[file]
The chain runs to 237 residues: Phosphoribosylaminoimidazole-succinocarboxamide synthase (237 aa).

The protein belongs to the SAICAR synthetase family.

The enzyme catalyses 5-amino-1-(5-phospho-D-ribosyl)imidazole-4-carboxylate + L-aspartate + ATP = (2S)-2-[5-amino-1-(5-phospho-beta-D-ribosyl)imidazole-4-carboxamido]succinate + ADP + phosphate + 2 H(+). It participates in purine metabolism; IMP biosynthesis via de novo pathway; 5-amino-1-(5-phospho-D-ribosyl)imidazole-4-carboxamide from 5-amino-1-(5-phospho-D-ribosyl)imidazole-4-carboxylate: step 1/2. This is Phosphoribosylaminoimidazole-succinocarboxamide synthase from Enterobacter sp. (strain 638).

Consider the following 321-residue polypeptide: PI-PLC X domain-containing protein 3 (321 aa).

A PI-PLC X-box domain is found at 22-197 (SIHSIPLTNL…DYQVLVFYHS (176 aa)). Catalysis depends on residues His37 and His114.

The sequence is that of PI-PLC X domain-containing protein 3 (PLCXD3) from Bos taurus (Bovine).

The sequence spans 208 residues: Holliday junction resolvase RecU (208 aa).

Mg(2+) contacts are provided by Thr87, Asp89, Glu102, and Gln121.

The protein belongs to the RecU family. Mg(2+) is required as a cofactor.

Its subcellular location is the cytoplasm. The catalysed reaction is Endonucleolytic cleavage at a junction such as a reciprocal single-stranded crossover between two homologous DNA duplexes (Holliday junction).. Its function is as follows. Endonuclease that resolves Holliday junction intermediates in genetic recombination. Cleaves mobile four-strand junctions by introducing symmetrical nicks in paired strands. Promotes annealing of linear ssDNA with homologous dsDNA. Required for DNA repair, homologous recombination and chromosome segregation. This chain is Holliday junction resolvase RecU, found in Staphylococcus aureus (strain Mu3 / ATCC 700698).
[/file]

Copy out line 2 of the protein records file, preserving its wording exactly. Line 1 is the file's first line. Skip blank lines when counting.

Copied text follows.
The protein belongs to the SAICAR synthetase family.